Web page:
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Serum adipocyte fatty acid binding protein in liver transplant recipients and the metabolic syndrome

Hemda Schmilovitz Weiss, Ido Laish, Zohar Levi, Yehudith Monsselise, Yael Harif, Marius Braun, Mona Boaz, Ziv Ben Ari


Background. Liver transplantation is often associated with metabolic derangements. Adipocyte fatty-acidbinding protein 4 (AFABP4) integrates inflammatory and metabolic responses. It has also been associated with metabolic syndrome in animal models and clinical studies in the general population. Aim. To determine the role of AFABP4 in post-transplant metabolic syndrome. Material and methods. Consecutive patients followed for at least 6 months after liver transplantation were tested for insulin resistance by homeostasis model assessment (HOMA). Serum levels of AFABP4 were tested by an enzyme-linked immunosorbent assay. Results. The study group included 76 patients (64.5% male, mean age 56.3 ± 12.4 years). Hypertension was present in 56.5%, hyperlipidemia in 69.7%, diabetes mellitus in 23.6%. Half of the patients met at least 3 criteria for metabolic syndrome. Serum AFABP4 levels (p < 0.0001), HOMA index ≥ 2.5 vs. < 2.5 (p < 0.0002) and BMI ≥ 30 vs. < 30 (p < 0.0006) were significantly higher in patients with metabolic syndrome. Within the metabolic syndrome subgroup, AFABP4 levels significantly correlated with age, aspartate aminotransaminase level, waist circumference, and HOMA index. High AFABP4 significantly increased the odds of acquiring metabolic syndrome (OR 1.04, 95% CI 1.007-1.074, p = 0.017). On multiple logistic regression analysis, independent predictors of high AFABP4 were cryptogenic liver disease, steroid administration, high HOMA index, and a high degree of fatty infiltration. Conclusion. Prevalence of metabolic syndrome is significantly higher in liver transplant recipients than in the general population. AFABP4 may serve as a circulating biomarker in the clinical prediction/diagnosis of metabolic syndrome in patients post-liver transplantation.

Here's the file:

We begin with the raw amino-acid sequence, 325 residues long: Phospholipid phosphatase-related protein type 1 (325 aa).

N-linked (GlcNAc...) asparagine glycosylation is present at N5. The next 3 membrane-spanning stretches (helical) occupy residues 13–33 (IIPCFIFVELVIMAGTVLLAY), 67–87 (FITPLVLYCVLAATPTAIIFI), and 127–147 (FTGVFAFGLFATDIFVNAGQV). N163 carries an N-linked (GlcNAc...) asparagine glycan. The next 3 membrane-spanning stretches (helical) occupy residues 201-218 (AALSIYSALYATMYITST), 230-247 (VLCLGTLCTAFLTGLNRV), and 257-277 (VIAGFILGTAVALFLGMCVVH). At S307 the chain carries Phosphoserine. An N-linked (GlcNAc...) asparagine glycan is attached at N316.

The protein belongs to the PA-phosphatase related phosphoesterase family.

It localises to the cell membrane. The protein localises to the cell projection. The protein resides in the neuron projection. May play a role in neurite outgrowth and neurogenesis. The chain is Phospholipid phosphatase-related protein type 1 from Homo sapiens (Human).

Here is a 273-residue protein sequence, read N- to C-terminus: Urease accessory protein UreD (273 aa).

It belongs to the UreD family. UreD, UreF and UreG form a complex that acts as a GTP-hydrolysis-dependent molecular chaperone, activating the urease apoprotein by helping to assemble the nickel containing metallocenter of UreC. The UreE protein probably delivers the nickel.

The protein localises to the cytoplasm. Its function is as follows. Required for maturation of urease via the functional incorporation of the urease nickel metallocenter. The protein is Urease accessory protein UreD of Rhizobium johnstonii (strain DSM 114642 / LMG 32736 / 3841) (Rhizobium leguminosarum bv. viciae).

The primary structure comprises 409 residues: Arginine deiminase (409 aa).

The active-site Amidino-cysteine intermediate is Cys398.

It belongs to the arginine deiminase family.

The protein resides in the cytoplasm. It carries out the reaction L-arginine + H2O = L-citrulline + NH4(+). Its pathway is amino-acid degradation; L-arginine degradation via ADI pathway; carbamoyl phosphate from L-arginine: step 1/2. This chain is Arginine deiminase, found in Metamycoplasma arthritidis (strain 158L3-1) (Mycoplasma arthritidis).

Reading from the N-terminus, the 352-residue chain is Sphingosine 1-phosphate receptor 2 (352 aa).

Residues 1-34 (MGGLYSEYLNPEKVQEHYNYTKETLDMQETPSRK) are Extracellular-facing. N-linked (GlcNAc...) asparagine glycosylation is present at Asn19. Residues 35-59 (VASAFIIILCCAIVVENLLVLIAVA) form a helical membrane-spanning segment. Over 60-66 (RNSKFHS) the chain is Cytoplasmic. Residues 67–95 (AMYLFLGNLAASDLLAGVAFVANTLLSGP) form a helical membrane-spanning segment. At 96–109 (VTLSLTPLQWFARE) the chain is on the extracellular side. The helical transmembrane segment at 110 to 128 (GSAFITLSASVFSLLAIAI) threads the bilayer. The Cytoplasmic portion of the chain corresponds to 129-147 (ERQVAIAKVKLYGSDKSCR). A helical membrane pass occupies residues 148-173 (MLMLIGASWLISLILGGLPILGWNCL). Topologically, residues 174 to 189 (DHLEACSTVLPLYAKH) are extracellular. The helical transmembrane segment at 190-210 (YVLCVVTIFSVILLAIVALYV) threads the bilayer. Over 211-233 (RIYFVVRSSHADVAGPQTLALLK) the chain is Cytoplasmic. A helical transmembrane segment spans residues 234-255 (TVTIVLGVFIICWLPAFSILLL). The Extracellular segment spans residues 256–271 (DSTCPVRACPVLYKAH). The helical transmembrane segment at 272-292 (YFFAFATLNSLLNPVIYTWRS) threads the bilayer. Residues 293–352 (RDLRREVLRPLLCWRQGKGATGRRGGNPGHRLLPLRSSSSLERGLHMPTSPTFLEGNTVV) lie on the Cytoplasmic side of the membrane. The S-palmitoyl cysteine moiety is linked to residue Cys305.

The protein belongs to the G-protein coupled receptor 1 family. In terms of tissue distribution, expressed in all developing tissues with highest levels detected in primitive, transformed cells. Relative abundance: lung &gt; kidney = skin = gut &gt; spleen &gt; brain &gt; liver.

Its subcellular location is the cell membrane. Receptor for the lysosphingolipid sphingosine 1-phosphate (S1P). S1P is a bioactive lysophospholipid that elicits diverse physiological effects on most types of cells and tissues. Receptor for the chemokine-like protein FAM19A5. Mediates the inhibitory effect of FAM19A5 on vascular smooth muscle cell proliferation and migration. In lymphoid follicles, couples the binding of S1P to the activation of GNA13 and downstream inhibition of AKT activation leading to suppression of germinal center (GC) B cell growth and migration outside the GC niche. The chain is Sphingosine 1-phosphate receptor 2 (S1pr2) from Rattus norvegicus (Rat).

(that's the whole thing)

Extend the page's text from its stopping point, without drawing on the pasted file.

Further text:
Key words. Post-transplant metabolic syndrome, AFABP4, Prediction, HOMA, Fatty liver

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The Official Journal of the Mexican Association of Hepatology, the Latin-American Association for the Study of the Liver and the Canadian Association for the Study of the Liver

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